- How do I balance minimum and viable?
- Won’t our customers be disappointed with a product that doesn’t work?
- Isn’t an MVP about building the most basic thing we possibly can?
In a nutshell the way to address these questions and move forward with your MVP is to remember that the primary goal, the main objective, is to validate a hypothesis — or to get learning. In this post, we’ll answer each of these questions and explain how it’s done.
How do I balance minimum and viable?
Let’s say you want to learn whether X is true. For your MVP, viable means your product will help you learn if X true. If it does that job well — if you can trust the data, then it’s viable. An MVP is minimum if it lets you learn whether X is true for the least cost.
Try to forget about striking the right balance. Make sure your product is both minimum and viable according to those two criteria. Define what you want to learn, determine the least expensive way to learn that, then double check that the MVP you came up with will let you collect valid data.
Give careful consideration to the trade off between minimal investment and the need for quality data (the stuff where learning comes from). If you get skewed data because your product was minimal in a way that affected your target market’s ability to relate to your product vision correctly, then your MVP wasn’t really viable — it was waste.
Won’t our customers be disappointed with a product that doesn’t work?
What customers? Seriously, even if you’re fortunate enough to have lots of customers, it should be extremely rare that the only way to get validated learning is by building out a functional product that has the potential to disappoint all of your customers.
If you’re working on your very first product starting from the ground up, then you don’t have any customers. And your goal should be to prove that your product vision is marketable. Come up with a value proposition, then learn if your target market sees value they think is worth paying for. Developing a functional product at this stage of learning isn’t wise. And you’ll probably iterate several times on the marketability of your idea, pivoting a time or two before you’re ready to build something truly interactive.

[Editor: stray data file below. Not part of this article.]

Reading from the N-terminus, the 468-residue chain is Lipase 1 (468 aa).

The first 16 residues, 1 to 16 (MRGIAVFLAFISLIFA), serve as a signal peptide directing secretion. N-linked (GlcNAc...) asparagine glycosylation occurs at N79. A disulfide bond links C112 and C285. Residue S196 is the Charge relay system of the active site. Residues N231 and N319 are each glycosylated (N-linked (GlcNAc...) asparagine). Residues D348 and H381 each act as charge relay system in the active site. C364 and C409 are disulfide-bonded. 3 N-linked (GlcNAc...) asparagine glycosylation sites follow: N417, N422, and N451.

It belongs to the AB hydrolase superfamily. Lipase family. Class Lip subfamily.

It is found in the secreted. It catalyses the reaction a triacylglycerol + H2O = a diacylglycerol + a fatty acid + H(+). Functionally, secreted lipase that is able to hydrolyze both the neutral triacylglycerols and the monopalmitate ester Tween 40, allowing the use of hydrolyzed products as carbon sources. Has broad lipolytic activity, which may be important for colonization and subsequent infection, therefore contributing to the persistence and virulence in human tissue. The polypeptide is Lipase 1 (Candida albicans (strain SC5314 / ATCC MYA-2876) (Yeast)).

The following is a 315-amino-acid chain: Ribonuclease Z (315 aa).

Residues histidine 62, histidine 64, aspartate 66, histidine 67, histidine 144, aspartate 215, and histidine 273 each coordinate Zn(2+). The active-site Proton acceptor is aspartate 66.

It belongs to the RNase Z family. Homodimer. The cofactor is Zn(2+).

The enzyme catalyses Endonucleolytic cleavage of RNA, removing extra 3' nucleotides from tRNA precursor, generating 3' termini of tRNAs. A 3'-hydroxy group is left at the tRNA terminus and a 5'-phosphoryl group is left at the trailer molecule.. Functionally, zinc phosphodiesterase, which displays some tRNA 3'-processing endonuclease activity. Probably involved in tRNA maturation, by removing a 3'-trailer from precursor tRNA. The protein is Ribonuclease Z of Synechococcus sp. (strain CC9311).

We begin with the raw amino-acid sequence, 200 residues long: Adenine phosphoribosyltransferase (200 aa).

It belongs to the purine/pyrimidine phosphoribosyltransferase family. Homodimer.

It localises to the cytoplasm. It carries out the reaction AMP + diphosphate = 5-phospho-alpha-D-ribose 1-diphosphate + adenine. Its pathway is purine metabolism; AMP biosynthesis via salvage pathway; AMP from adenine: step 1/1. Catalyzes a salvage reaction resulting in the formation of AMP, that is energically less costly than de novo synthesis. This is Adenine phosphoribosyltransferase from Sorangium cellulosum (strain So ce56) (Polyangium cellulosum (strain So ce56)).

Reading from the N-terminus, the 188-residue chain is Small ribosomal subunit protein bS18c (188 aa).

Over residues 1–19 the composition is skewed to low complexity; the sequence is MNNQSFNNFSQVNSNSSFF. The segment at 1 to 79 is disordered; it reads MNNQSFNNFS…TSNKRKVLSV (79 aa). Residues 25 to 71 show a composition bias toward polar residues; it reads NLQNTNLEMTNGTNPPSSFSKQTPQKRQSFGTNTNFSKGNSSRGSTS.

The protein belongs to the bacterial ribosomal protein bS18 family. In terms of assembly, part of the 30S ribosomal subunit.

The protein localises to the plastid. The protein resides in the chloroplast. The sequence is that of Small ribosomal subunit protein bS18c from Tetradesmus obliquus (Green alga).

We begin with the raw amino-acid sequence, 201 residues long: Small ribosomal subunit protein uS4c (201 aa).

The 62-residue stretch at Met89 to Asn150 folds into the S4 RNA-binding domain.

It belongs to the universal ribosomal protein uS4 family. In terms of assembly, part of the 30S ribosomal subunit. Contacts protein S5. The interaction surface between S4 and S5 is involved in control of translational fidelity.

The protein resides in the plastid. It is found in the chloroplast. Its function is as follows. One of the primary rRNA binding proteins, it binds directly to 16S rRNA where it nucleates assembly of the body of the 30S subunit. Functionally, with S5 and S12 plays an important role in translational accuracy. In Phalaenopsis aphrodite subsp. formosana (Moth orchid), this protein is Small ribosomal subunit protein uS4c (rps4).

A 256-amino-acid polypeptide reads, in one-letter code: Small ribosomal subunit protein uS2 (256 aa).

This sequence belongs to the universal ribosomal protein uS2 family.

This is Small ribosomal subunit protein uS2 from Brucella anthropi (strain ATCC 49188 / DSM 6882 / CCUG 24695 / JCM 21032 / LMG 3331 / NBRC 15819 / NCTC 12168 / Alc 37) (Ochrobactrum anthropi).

If you’ve got customers and you’re working on a new product or feature for them, your MVP might be as simple as sending them an email with a mockup of your idea and survey to get their feedback. Or try the deploy first, code later approach. Add a button or link to your feature, then track clicks to gauge customer interest. Your customers might even feel special that they get an inside peek at product development. And they’ll be reassured you’re working on new and exciting ideas. If you don’t want your customers to see it, try running a remote online usability study with people in your target market. Put your mockups in front of them, give them your value proposition, and see what they say.
Isn’t an MVP about building the most basic thing we possibly can?